[snip] Now that may not be saying all that much, but it might be interesting to go back and read what I actually wrote instead of waving my ancient paragraph around as a token of how sinned-against religious believers are in the media.`

    In both cases Get Religion got it wrong. And in both cases, Get Religion bloggers LeBlanc and Mattingly manage to eat their cake and have it too with responses to their fellow journalists’ complaints that stop well sort of acknowledging the deficiency of Get Religion’s reporting and the attendant errors of interpretation, analysis and presentation.

    This is more than unseemly. In a blog by two reporters about religion coverage in the media, it is unprofessional.

    Get Religion’s premise (and it is a good one) is that mainstream secular media treatment of religion falls short of accepted journalistic standards, hence the need for correctives like Get Religion and The Revealer. But if Get Religion is to be credible as a corrective, then it must be willing to accept correction itself. So far, there is little sign of that.

  • http://www.tmatt.net tmatt

    Chris:

    You simple want us to say that we believe our view of these articles is wrong. Correct?

    You are, in effect, asking us to repent.

    So let me state the question directly: Do you see solid evidence of a national Passion pressure trend in the Chicago Tribune story? Do you think they nailed that point?

    If we get facts wrong, by all means we want to correct them. But I see no need too offer corrections when we simply do not agree with you. I certainly have not written The Revealer and asked them to change their interpretations of the articles they dissect.

    But you are free to argue with us and thanks for doing so. Let’s see what others have to say.

  • Chris Bugbee

    Hi Terry:

    I think the issue here is Get Religion’s USE of these two pieces as evidence of a point of view that the authors of both pieces vigorously contest–i.e. evidence of the media’s anti-religion bias.

    In both cases, the authors have written in to contest that use. In so doing, each has made the same two points, noting that they are avowedly religious in their own lives, and that the citation of their writing as evidence of an anti-religious bias is unfair both to their own personal locations and to their intentions for the pieces in question. Both authors have written to suggest that Get Religion has presented a misreading of their work and have offered a corrective to the tone and content of Get Religion’s treatment.

    It’s pretty hard to read Carlozo’s carefully written reproach and not come away thinking that Doug’s original posting got it very wrong — at least in so far as he was suggesting that the piece in question was yet another example of uncritical, uninformed, anti-religionist media bias.

    Same thing with the Samuels piece. You are welcome to your view of these two pieces in this proverbially free country. But it should count for something that the authors of these pieces so strenuously object to the use to which you have put them. That’s what you have failed to respond to In your eagerness to assert the correctness of your views.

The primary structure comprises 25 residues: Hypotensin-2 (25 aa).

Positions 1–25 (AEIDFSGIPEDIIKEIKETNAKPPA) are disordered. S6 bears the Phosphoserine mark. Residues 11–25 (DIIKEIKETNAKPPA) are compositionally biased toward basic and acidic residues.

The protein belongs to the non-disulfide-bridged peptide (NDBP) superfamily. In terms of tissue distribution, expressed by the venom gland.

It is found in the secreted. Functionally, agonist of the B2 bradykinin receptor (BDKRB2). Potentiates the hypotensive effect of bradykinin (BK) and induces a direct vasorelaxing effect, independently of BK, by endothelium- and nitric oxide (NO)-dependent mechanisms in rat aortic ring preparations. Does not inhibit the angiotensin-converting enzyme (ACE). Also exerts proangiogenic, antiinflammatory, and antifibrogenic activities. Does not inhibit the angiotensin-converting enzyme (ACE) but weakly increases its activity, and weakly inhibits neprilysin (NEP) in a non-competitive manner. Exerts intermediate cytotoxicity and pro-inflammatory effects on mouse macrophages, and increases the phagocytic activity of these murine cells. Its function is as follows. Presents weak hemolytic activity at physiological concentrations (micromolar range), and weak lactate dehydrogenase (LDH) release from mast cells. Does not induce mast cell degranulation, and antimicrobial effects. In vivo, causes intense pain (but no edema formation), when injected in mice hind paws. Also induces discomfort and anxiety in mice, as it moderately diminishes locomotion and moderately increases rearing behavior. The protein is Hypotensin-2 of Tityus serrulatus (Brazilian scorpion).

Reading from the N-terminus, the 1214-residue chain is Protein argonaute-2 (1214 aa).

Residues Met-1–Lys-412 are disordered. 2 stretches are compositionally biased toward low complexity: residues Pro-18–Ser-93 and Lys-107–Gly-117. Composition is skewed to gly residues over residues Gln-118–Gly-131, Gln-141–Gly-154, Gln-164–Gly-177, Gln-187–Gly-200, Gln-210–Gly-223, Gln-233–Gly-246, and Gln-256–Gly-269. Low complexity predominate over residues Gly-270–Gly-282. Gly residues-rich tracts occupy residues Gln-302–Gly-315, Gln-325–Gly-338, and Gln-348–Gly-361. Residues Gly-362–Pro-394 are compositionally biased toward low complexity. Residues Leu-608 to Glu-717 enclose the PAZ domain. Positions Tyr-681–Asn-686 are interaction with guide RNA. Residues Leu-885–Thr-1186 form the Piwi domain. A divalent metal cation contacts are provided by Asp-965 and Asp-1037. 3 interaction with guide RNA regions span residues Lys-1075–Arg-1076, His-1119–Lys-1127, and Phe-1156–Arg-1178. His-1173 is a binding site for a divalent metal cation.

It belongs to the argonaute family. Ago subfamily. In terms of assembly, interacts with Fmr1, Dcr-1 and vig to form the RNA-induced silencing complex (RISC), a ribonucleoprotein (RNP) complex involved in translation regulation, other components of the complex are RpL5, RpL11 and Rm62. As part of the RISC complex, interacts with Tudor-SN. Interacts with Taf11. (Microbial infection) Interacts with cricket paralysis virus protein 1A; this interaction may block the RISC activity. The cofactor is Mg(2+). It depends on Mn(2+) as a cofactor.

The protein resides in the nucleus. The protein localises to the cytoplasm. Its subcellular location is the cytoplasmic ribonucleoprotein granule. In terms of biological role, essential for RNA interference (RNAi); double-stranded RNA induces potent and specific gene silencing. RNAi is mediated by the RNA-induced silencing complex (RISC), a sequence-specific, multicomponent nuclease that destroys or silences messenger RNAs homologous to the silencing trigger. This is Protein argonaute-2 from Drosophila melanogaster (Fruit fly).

“What we have here,” as Strother Martin said so memorably to Paul Newman in Cool Hand Luke, “is a failure to communicate.”

    In this case, the revelation that both authors are among the faithful in this nation of believers and not die-hard secularists suggests that Get Religion’s gotcha preoccupation with media antipathy to religion falls short of being the kind of all-purpose filter that justifies cherry picking examples at will.

    Get Religion has a lot to offer, but its tone sometimes obscures the clarity of vision it seeks to bring.

  • http://getreligion.typepad.com/getreligion/2004/02/about_douglas_l.html Douglas LeBlanc

    Chris,

    I asked Lou Carlozo’s forgiveness for what I agreed was rhetorical overstatement. I offered it as a genuine expression of remorse.

    I assumed nothing about what Geneive Abdo or Lou Carlozo believe regarding God or Christianity.

    My post questioned an assertion that an unspecified Baptist church in Kansas City was “absolutely compelling” its members to see The Passion. My post questioned a Baptist pastor’s remark that made plans to evangelize in a theater sound scandalous. In both cases, the story did not indicate whether the church and pastor being criticized had any response to these remarks.

    I believe those are points open to media criticism. I would be a hypocrite to apologize for raising them.

  • http://www.tmatt.net tmatt

    Chris:

    I don’t think I have accused the Chicago Tribune of anti-evangelical or anti-conservative Catholic bias. I said that I didn’t think they had nailed the story that they said they had nailed. I also said that it appeared they were not interested in some of the complex views held by critics and supporters of the film. There seemed to be a template for the story.

    As for the Samuels piece, I quoted his observation about the climate in elite media about people who believe in a concept of absolute truth. I actually agreed with most of the points he made and said so.

    I also encouraged people to actually read his article and I hope they did so. And I hope that people read what Doug and I have written and make their own minds, as well.